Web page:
Active Transportation


In 2013, Parks & Trails New York was instrumental in forming a new coalition, New Yorkers for Active Transportation (NY4AT), dedicated to improving safety for cyclists and pedestrians and establishing a dedicated state funding source for active transportation infrastructure, including bike lanes, multi-use trails, and sidewalks. In 2016, the coalition celebrated a major victory after the United States Department of Transportation announced that more than $207 million of expired earmarks would be available to New York State to spend on transportation projects, with more than $14 million of these expired earmarks repurposed for trail projects in Rochester, Syracuse, and Long Island. For many years, PTNY has continued its advocacy in favor of increased funding for bicycle and pedestrian infrastructure and in support of legislation to improve safety for vulnerable roadway users.

The transportation sector is the largest contributor of greenhouse gas emissions in New York State, largely as a result of a systemic reliance on personal motor vehicles. The most sustainable way to reduce these emissions is by designing our communities to prioritize safe travel by foot or alternative methods. A reduction in motor vehicle miles traveled can have a significant impact on reducing greenhouse gas emissions that contribute to climate change.

Adding to the urgency is the staggeringly high rate at which pedestrians and bicyclists in New York State and across the country are injured or killed by drivers. The harm inflicted by motor vehicle crashes on communities is one of our nation’s most pressing public health crises. During the COVID-19 pandemic, more people around the state took to walking and bicycling as a way to relieve stress and avoid congested areas. These increases laid bare the challenges that pedestrians and cyclists face in navigating through communities without a car. Both short- and long-term changes are needed to ensure that roadways and intersections are made safer for all users.

Our Vision

  • Prioritize transportation mode shifts and quality transportation alternatives as a method of reducing the most significant contributor to greenhouse gas emissions in New York State.
  • Establish safe connections between communities and disconnected trail networks through the development of on-road bicycle and pedestrian infrastructure.
  • Support efforts to create a coherent bike culture, and embrace a bike-friendly ethos across New York State, helping attract bicycle tourists and support local economies.
  • Implement a statewide Vision Zero campaign to eliminate bicycle and pedestrian fatalities and create safer and more accessible cycling for riders of all ages and abilities

Top Priorities

Close the Complete Streets loophole

Support S.1549A to strengthen the New York State Complete Streets Act, passed in 2011, by closing a loophole that exempts maintenance and resurfacing projects, which account for most roadway projects.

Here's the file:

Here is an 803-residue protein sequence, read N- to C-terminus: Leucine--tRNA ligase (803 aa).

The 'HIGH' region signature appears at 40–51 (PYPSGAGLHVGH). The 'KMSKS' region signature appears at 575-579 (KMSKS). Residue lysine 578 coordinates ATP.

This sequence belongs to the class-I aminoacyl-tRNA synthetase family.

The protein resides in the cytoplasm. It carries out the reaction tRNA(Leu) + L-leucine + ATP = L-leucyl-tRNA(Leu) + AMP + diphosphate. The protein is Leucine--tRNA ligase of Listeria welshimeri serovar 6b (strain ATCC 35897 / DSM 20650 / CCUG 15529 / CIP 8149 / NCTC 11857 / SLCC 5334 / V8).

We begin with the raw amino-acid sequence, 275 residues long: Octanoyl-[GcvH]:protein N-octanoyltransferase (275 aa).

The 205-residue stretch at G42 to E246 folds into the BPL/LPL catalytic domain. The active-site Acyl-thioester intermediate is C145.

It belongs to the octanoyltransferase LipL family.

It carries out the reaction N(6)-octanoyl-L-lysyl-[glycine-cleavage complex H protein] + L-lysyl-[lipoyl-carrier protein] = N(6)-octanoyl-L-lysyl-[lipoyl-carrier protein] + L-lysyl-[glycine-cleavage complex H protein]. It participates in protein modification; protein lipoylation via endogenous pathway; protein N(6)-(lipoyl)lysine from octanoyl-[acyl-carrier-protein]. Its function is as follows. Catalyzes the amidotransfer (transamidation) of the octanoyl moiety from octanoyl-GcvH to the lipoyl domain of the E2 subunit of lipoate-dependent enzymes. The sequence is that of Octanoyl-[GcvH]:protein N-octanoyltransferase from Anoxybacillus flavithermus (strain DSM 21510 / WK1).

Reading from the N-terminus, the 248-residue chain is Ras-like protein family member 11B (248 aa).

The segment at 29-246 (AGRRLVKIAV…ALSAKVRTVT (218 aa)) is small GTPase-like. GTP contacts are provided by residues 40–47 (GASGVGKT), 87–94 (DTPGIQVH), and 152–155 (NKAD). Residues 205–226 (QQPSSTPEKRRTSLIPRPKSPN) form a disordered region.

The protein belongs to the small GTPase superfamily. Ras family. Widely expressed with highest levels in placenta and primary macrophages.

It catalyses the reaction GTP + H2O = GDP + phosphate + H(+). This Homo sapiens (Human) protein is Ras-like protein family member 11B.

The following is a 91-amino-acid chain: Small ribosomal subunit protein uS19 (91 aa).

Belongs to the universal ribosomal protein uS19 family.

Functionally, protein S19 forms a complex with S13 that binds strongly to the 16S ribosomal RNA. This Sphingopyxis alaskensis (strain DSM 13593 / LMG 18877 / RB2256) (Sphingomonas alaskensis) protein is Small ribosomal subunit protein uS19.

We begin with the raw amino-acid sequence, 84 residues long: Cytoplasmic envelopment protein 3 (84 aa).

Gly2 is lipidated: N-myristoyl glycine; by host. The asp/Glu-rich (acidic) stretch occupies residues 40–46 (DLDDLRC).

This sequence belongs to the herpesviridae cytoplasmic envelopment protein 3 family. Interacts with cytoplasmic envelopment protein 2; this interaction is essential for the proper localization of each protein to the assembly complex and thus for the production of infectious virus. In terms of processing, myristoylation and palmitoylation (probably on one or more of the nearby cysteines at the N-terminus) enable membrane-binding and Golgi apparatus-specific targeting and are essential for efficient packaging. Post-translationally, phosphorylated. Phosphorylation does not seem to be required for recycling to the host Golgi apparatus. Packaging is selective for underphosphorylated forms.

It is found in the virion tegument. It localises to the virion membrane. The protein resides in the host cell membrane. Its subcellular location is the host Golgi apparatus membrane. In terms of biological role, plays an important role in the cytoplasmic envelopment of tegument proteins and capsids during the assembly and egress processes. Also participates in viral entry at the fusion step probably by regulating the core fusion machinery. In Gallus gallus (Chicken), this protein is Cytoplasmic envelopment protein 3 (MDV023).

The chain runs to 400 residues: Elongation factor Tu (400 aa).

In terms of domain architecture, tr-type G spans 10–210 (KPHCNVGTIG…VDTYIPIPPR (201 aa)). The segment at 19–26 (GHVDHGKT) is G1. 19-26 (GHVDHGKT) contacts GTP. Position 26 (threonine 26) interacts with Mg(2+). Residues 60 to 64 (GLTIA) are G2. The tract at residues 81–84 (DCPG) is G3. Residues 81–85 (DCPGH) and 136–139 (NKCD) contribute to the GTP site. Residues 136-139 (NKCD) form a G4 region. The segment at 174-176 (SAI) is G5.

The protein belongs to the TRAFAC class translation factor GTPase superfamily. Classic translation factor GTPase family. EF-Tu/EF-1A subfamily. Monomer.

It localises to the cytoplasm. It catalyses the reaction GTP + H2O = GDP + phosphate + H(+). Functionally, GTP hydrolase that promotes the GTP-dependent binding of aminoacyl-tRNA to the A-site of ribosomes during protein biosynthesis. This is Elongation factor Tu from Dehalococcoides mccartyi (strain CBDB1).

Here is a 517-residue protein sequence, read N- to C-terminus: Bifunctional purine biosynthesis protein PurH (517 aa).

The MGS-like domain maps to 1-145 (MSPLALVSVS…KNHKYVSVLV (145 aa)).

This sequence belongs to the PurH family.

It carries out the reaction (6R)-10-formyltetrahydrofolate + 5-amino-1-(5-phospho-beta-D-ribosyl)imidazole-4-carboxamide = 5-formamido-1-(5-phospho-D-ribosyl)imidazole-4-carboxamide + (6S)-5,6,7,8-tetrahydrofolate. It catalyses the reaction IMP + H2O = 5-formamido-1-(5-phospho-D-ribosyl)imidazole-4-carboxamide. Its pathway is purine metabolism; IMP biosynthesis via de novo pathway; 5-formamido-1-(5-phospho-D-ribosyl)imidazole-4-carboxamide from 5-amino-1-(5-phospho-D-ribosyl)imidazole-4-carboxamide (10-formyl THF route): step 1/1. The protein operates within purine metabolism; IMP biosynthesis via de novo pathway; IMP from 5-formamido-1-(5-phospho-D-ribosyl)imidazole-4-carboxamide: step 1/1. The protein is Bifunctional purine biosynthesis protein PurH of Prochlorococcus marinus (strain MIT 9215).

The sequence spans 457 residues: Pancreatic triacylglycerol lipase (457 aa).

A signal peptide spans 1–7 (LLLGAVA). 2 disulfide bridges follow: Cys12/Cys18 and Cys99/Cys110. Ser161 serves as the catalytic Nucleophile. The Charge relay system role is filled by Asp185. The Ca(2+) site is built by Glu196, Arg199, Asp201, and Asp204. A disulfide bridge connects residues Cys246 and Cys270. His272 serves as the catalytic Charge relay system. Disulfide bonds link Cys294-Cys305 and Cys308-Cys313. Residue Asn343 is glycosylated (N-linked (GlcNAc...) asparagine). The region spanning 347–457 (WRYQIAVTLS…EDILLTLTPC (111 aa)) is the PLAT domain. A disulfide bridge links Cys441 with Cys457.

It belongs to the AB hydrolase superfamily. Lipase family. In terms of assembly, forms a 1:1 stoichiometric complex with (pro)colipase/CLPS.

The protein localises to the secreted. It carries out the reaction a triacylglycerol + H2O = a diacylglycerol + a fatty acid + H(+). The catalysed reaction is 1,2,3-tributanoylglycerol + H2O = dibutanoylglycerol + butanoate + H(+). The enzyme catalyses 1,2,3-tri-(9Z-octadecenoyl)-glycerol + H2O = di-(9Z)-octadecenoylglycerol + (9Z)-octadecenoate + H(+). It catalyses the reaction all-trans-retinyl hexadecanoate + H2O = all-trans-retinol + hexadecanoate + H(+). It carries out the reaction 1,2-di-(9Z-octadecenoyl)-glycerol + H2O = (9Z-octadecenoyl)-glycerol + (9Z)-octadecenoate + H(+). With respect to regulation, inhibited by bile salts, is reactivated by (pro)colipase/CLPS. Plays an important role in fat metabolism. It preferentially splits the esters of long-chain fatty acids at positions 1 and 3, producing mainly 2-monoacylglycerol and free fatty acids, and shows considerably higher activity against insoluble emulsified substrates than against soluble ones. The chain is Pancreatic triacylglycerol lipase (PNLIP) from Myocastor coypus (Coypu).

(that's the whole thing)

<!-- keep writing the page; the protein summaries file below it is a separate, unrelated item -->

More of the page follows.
Enact a three-foot safe passing requirement

Support A.547 to require motorists to give bicyclists three feet of space when overtaking from behind.

Allow municipalities to protect all street users by lowering speed limits

Support S.2021/A.1007 to amend the Vehicle and Traffic Law and enable New York municipalities to lower area speed limits below 30 miles per hour without needing State Legislative approval.

Focus efforts to reduce the carbon impact of the transportation sector on shifting modes from driving to bicycling and walking

Incorporate funding mechanisms for bicycle and pedestrian infrastructure and advance policies that support greater use of non-motorized transportation into climate change resiliency planning.


Other Priorities

Commit to a statewide Vision Zero policy

Set a goal and outline specific steps for reducing all roadway fatalities to zero by 2030 or sooner.

Support roadway safety demonstration projects by simplifying permitting processes

Streamline state permitting and approval processes for temporary changes to roadway infrastructure designed to demonstrate the feasibility and benefits of bicycle and pedestrian safety projects.

Dedicate transportation funding to bicycle and pedestrian projects

Require a certain percentage of state transportation funding go towards bicycle and pedestrian projects and/or establish a dedicated state funding source for active transportation infrastructure.

Clarify language in the e-bikes legislation to make requirements and eligibility more explicit

Eliminate provisions within the legislation that effectively prohibit the legal use of e-bikes on most state roads, and consider a “opt-out” model for e-bikes on trails, as opposed to the current “opt-in” model.